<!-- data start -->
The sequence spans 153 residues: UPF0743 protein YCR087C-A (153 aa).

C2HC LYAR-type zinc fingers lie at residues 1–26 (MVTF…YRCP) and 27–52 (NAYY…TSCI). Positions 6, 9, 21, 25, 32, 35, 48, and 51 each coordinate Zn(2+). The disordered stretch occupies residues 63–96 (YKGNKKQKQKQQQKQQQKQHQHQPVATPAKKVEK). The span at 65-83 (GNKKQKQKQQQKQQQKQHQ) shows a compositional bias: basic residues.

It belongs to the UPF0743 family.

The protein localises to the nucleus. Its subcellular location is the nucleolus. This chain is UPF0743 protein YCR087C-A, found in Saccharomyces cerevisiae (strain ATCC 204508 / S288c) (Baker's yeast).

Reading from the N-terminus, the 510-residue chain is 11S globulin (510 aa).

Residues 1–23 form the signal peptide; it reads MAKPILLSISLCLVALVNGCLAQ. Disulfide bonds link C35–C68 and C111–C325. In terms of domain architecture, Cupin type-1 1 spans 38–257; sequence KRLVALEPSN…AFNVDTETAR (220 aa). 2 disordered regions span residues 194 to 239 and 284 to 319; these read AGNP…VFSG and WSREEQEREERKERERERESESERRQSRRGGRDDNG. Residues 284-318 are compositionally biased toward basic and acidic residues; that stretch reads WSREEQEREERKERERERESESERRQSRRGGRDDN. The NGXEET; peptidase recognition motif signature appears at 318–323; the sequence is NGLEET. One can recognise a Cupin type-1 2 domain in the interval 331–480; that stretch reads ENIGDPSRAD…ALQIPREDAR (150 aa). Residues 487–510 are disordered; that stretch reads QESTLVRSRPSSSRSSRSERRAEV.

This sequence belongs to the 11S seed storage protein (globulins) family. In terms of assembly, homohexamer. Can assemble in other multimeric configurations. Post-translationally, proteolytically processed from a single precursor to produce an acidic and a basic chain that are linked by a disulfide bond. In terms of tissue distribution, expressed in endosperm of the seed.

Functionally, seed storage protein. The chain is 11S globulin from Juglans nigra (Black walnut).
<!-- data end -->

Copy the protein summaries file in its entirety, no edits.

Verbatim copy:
The sequence spans 153 residues: UPF0743 protein YCR087C-A (153 aa).

C2HC LYAR-type zinc fingers lie at residues 1–26 (MVTF…YRCP) and 27–52 (NAYY…TSCI). Positions 6, 9, 21, 25, 32, 35, 48, and 51 each coordinate Zn(2+). The disordered stretch occupies residues 63–96 (YKGNKKQKQKQQQKQQQKQHQHQPVATPAKKVEK). The span at 65-83 (GNKKQKQKQQQKQQQKQHQ) shows a compositional bias: basic residues.

It belongs to the UPF0743 family.

The protein localises to the nucleus. Its subcellular location is the nucleolus. This chain is UPF0743 protein YCR087C-A, found in Saccharomyces cerevisiae (strain ATCC 204508 / S288c) (Baker's yeast).

Reading from the N-terminus, the 510-residue chain is 11S globulin (510 aa).

Residues 1–23 form the signal peptide; it reads MAKPILLSISLCLVALVNGCLAQ. Disulfide bonds link C35–C68 and C111–C325. In terms of domain architecture, Cupin type-1 1 spans 38–257; sequence KRLVALEPSN…AFNVDTETAR (220 aa). 2 disordered regions span residues 194 to 239 and 284 to 319; these read AGNP…VFSG and WSREEQEREERKERERERESESERRQSRRGGRDDNG. Residues 284-318 are compositionally biased toward basic and acidic residues; that stretch reads WSREEQEREERKERERERESESERRQSRRGGRDDN. The NGXEET; peptidase recognition motif signature appears at 318–323; the sequence is NGLEET. One can recognise a Cupin type-1 2 domain in the interval 331–480; that stretch reads ENIGDPSRAD…ALQIPREDAR (150 aa). Residues 487–510 are disordered; that stretch reads QESTLVRSRPSSSRSSRSERRAEV.

This sequence belongs to the 11S seed storage protein (globulins) family. In terms of assembly, homohexamer. Can assemble in other multimeric configurations. Post-translationally, proteolytically processed from a single precursor to produce an acidic and a basic chain that are linked by a disulfide bond. In terms of tissue distribution, expressed in endosperm of the seed.

Functionally, seed storage protein. The chain is 11S globulin from Juglans nigra (Black walnut).